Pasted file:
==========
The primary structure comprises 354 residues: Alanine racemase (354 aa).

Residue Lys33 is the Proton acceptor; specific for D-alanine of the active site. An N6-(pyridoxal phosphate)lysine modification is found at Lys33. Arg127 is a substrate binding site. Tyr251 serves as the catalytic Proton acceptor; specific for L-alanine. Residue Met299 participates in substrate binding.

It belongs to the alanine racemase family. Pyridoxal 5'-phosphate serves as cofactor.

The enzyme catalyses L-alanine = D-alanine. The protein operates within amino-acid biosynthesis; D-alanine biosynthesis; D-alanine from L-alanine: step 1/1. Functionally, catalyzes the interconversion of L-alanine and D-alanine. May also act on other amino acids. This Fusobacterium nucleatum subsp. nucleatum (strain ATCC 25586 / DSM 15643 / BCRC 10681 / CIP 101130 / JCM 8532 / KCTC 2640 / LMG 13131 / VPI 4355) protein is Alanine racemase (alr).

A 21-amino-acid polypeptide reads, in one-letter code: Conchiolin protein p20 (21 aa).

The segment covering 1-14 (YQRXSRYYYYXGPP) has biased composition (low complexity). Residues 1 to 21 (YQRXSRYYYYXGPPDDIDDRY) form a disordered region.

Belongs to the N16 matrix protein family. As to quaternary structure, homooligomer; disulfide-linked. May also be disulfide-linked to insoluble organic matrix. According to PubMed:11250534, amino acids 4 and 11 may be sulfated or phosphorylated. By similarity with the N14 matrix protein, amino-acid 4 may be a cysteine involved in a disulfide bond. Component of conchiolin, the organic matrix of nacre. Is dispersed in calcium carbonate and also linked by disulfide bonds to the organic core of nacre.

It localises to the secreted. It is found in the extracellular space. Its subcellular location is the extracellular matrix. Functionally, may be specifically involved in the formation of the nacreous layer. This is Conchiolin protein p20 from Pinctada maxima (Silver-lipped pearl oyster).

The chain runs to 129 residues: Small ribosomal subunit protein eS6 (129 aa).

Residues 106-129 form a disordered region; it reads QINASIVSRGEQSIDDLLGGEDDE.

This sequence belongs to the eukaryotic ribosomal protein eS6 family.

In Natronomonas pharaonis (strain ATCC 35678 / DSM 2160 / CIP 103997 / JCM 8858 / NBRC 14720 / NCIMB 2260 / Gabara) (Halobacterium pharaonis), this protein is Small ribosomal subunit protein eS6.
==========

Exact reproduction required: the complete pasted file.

The primary structure comprises 354 residues: Alanine racemase (354 aa).

Residue Lys33 is the Proton acceptor; specific for D-alanine of the active site. An N6-(pyridoxal phosphate)lysine modification is found at Lys33. Arg127 is a substrate binding site. Tyr251 serves as the catalytic Proton acceptor; specific for L-alanine. Residue Met299 participates in substrate binding.

It belongs to the alanine racemase family. Pyridoxal 5'-phosphate serves as cofactor.

The enzyme catalyses L-alanine = D-alanine. The protein operates within amino-acid biosynthesis; D-alanine biosynthesis; D-alanine from L-alanine: step 1/1. Functionally, catalyzes the interconversion of L-alanine and D-alanine. May also act on other amino acids. This Fusobacterium nucleatum subsp. nucleatum (strain ATCC 25586 / DSM 15643 / BCRC 10681 / CIP 101130 / JCM 8532 / KCTC 2640 / LMG 13131 / VPI 4355) protein is Alanine racemase (alr).

A 21-amino-acid polypeptide reads, in one-letter code: Conchiolin protein p20 (21 aa).

The segment covering 1-14 (YQRXSRYYYYXGPP) has biased composition (low complexity). Residues 1 to 21 (YQRXSRYYYYXGPPDDIDDRY) form a disordered region.

Belongs to the N16 matrix protein family. As to quaternary structure, homooligomer; disulfide-linked. May also be disulfide-linked to insoluble organic matrix. According to PubMed:11250534, amino acids 4 and 11 may be sulfated or phosphorylated. By similarity with the N14 matrix protein, amino-acid 4 may be a cysteine involved in a disulfide bond. Component of conchiolin, the organic matrix of nacre. Is dispersed in calcium carbonate and also linked by disulfide bonds to the organic core of nacre.

It localises to the secreted. It is found in the extracellular space. Its subcellular location is the extracellular matrix. Functionally, may be specifically involved in the formation of the nacreous layer. This is Conchiolin protein p20 from Pinctada maxima (Silver-lipped pearl oyster).

The chain runs to 129 residues: Small ribosomal subunit protein eS6 (129 aa).

Residues 106-129 form a disordered region; it reads QINASIVSRGEQSIDDLLGGEDDE.

This sequence belongs to the eukaryotic ribosomal protein eS6 family.

In Natronomonas pharaonis (strain ATCC 35678 / DSM 2160 / CIP 103997 / JCM 8858 / NBRC 14720 / NCIMB 2260 / Gabara) (Halobacterium pharaonis), this protein is Small ribosomal subunit protein eS6.